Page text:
1.  Do chickens have a "scheduled" laying time.  We haven't figured out ours yet.  I have the kids running out there 3 times a day to try and get the eggs before they freeze!  I often have cracked, frozen eggs.

Hubby is in charge of all chicken management and right now he's ice fishing so I'll have to pinch hit for him.  He will correct me in the comments, if necessary.  So, here it goes.

The winter chore schedule is very different than the summer chore schedule.  Hubby goes out to "chore" around 10am.  This gives the morning hens a chance to lay some eggs.  He waters and feeds the hens and Patsy.  Then he waters the flerd and then comes in.  Probably about a half hour, if he's slow.  He does evening chores around 4:30 so that everyone can drink before the water freezes.  And Patsy and the chickens go to bed early so we want to give them time to eat as well.  He gathers the majority of the eggs at this time.  We don't have a problem with eggs freezing (usually) because our hoophouse is so warm during the day.

Frozen eggs are still edible.  If we have frozen eggs, we keep them for ourselves and in a separate kind of egg carton.  And we put them in there right away, while they are still frozen.  Sometimes the crack will come back together and be practically invisible and then you can't tell them apart from the un-frozen eggs.

2.  How do you find time to garden with small children?

Well, the first step is to be realistic.  Your garden will never look like Martha Stewart's.  Your plants will be stepped on, pulled up, nibbled on, and "loved" to death.  But we're not just growing vegetables, we're growing garden-loving kids.  And a large measure of grace is to be given to mamas and kiddos.  Grace to ourselves as mamas that there will be weeds and crooked rows and mistakes.  Grace to our kiddos as they learn about the garden, what they can and can not eat, what they can and can not pull up.  You'll learn together and soon they will love the garden just as much as you do.  My two older kids can help harvest vegetables and know the different kinds.  Kiddo3 is still a bit of a terror in the garden, but the great thing is that the older two are teaching her.  Kiddo1 helped me transplant all of our tomatoes and peppers.  She loves to help plant other seeds.  Kiddo2 is good at harvest, not such a fan of planting.  The best part is all the eating that goes on in the garden!  And in just a few short years, the little ones are big enough to be a real help...until then, grace to us all!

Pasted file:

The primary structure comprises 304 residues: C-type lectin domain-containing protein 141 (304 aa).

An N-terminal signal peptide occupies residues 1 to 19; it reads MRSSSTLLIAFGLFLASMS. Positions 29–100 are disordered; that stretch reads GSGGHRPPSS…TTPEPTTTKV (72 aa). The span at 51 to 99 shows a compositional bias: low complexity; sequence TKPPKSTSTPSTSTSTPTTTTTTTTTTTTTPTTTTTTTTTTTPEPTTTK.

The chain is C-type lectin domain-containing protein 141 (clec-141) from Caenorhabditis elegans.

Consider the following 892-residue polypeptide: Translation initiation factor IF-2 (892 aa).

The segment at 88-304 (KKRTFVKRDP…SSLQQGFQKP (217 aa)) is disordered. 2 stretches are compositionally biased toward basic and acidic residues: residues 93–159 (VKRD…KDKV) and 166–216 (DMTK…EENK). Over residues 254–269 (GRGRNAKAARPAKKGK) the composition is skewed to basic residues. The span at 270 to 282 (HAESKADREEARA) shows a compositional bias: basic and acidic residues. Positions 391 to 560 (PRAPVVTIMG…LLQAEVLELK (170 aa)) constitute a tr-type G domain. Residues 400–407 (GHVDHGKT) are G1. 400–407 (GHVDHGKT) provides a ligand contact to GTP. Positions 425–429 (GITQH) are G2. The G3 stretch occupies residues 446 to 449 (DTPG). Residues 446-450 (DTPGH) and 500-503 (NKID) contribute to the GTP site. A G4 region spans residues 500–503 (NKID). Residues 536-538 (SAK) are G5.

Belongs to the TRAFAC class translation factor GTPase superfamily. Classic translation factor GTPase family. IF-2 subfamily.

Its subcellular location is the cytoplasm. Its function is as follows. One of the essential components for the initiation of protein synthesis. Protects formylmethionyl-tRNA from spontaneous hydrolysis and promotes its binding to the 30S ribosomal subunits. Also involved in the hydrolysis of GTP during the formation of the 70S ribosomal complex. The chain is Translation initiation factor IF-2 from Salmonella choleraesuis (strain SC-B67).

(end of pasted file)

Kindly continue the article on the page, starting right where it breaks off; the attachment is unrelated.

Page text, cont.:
3.  What animals would you recommend for a family with small children, a need of further farm education, and plenty of space?

My advice, and this is completely my opinion so take it for whatever it's worth, start SMALL.  So many people start farming or move to the country and buy 50 llamas and 10 geese.  And then they sit and look at each other because there is no market for llamas and the geese eat all the flowers and poop on the porch.  Read, read and read.  Talk to people.  Go to small farm workshops and classes (I highly recommend Farm Beginnings).  Find a mentor that you can ask for help when your goat goes through the barb wire fence and you're not sure if she needs stitches or not.

And then there's what NOT to do:

Do NOT, under any circumstances, start with pets.  And by pets, I mean bottle lambs or calves.  They are expensive, time consuming and rapidly go from pet to pest.  If you want sheep, buy three or four bred ewes (mama sheep who are pregnant).  Or better yet, ask around if you can "rent" some for a summer to see if you like them.  Same thing with all other livestock.  Start with a few and see how it goes.

Do NOT, under any circumstances, buy something expensive just because you have livestock.  For pete's sake, don't buy a pickup and a trailer for $65,000 to haul your three cows.  Those are the most expensive cows in the country, if you do that.  Which you won't, right?  Don't build a new barn.  There are plenty of small buildings sitting on farmsteads that can be moved or torn down for next to nothing.

Do NOT buy poultry from a farm store or livestock from an auction barn.  Order your poultry from a reputable hatchery (we love Hoovers Hatchery in Rudd, IA) and buy livestock from an experienced farmer.  You do not need registered breeding stock or even purebred, you want something that will do well for you.

After all of that, what animals should you get?  My personal favorites are sheep and goats.  (Again, NO PETS.)  Buy from a reputable breeder who will support you after you bring them home.  Sheep and goats are small enough to be handled without large equipment.  Remember, sheep and goats are herding animals and must have a herd to live with...or they will live in your herd.  I would say minimum of three.  One sheep and two goats doesn't cut it.  Ducks and chickens are good for kids to handle.  Geese and turkeys can be aggressive.  Although our turkeys have never chased our kids and they help to feed them, older turkeys (especially toms) can chase children.  We had geese a few times growing up and they are (generally) loud and destructive and messy.  Poop messy.  Everywhere.